Reassuringly, given that the UK has nationwide 24/7 medical cover (via 111, the Out-of Hours Services, 999 and A&E) there is no reason that anyone needs to suffer any serious adverse health outcomes in these circumstances at all.




What role does having a named GP and being able to see that GP play in providing patients with the continuity of care they need?

Having a named GP can improve patient care, as it can be beneficial for the patient if their GP already knows their medical history, and that this history does not need to be re-explored during each subsequent appointment.


GPs also benefit from being more familiar with the patients they see, as it makes their consultations more efficient and allows them to follow up their own patients, making their day-to-day work much more enjoyable and fulfilling.


However, some younger patients with only minor problems often prefer to see any GP (rather than having to wait for their own named GP to become available on a later date), and some patients also prefer the option to see a different GP to their own named GP for a second opinion, if their symptoms have failed to respond to the treatment already offered.


Sadly, given the current recruitment and retention crisis and the resulting severely depleted number of practicing GPs, having always access to the same GP during a prolonged illness is now no longer a realistic prospect. This is because the remaining GPs are now constantly under pressure to manage as many patients (sometimes more than 60-70 patients per day) in the shortest time possible, which makes the prioritisation of continuity of care no longer an achievable goal.




What are the main challenges facing general practice in the next 5 years?

Negative spin from the media and government ministers and the ever-increasing workload has badly affected General Practitioners’ morale and has further contributed to the steadily worsening GP recruitment and retention crisis.


In some parts of the country the required conditions for a perfect storm in General Practice will soon be met, and when the first practices start to collapse neighbouring practises will also fold as they will be unable to cope with the additional patient demand, which will lead to local hospitals being overwhelmed by patients in a matter of days.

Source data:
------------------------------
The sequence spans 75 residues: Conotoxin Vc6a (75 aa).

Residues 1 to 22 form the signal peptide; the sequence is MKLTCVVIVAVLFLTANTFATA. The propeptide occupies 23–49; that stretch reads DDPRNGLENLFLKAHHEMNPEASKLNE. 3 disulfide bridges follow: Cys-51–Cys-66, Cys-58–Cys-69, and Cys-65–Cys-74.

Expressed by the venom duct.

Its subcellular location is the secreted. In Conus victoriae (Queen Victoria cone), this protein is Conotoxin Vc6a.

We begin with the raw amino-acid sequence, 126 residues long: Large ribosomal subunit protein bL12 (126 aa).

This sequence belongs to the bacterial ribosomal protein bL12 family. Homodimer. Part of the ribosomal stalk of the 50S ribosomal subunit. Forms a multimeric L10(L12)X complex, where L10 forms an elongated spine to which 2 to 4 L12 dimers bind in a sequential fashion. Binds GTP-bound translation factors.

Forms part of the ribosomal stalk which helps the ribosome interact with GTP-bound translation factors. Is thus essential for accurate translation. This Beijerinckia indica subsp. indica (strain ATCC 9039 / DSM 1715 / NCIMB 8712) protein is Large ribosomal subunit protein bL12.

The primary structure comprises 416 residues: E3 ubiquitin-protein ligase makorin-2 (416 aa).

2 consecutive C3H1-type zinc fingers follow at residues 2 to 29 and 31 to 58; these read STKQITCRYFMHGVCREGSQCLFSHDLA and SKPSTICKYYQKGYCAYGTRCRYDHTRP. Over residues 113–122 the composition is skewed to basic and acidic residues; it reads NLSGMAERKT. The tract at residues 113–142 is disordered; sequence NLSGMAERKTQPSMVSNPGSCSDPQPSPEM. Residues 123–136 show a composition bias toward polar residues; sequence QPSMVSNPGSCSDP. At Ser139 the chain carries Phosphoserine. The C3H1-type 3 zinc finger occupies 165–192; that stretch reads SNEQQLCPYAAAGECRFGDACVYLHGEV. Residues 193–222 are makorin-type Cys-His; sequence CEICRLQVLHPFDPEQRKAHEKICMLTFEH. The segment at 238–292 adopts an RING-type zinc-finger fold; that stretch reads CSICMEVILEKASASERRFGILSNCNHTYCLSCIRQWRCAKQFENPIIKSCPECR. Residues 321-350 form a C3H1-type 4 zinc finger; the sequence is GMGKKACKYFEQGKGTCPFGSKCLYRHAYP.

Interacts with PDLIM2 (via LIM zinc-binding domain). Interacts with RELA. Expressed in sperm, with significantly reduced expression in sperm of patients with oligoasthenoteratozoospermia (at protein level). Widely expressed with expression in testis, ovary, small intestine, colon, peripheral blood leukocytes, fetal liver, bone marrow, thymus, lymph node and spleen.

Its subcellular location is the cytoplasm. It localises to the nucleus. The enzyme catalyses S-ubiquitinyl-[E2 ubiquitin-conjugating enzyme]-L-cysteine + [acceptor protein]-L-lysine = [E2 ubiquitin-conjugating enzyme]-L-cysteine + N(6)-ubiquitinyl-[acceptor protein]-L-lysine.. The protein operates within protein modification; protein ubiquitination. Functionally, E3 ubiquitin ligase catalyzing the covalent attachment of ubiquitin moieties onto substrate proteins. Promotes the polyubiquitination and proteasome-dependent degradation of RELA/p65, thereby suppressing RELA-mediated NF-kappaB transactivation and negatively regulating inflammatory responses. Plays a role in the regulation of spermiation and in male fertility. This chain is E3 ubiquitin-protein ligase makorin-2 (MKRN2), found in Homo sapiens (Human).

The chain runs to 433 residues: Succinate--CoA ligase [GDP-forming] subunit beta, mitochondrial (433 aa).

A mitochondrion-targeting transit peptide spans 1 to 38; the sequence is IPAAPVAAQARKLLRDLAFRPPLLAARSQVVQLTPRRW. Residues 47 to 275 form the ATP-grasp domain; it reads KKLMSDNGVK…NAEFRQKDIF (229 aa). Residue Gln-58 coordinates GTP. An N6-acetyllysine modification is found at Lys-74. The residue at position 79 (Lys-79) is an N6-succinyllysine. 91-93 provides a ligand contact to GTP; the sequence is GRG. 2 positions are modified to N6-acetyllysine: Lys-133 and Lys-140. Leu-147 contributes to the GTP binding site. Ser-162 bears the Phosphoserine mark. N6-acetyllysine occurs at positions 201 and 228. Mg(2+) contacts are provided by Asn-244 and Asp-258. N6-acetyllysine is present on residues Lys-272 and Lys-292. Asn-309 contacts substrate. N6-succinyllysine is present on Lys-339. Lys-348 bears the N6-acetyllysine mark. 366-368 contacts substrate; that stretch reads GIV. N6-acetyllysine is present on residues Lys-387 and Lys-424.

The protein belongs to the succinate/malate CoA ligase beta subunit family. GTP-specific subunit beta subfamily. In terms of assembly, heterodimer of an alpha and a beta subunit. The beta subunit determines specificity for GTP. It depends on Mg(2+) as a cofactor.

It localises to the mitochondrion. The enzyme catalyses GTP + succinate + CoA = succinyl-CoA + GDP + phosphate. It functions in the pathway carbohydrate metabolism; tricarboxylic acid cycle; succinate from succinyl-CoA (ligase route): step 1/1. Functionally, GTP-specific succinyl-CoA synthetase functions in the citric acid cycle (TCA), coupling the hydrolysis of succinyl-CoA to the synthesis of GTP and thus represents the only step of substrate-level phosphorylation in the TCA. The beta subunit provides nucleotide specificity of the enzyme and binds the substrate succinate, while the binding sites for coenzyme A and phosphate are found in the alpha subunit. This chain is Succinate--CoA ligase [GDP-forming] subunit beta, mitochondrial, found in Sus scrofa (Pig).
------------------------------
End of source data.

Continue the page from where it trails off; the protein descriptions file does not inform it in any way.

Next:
All of this could of course be avoided if the issue of steadily escalating (and often both unfunded as well as unlimited) GP workload was being addressed.


Once the daily workload becomes manageable again, many GPs who used to enjoy their work (but who quit their jobs prematurely because of burnout) might once again be enticed to return to work in General Practice.




How does regional variation shape the challenges facing general practice in different parts of England, including rural areas?


Some areas (including rural but also rough inner-city areas) can be particularly difficult to recruit to, as health care professionals may not wish to live and work in those challenging and understaffed areas, and it may take significant investments both in staff and facilities as well as financial incentives for them to do so once again.




What part should general practice play in the prevention agenda?

Prevention has always been at the heart of what we do in General Practice, but particularly during the pandemic prevention has been very difficult to address, mainly due to our clinical time being diverted by having to both provide safe acute care to our large patient population whilst also having to simultaneously send clinicians to staff Red Hubs and Covid vaccination clinics.


When we finally started to get back on our feet during the summer 2021 and invited all our patients for their chronic disease management appointments, the UK suddenly did not have enough blood bottles required for those preventative patient health checks!




What can be done to reduce bureaucracy and burnout, and improve morale, in general practice?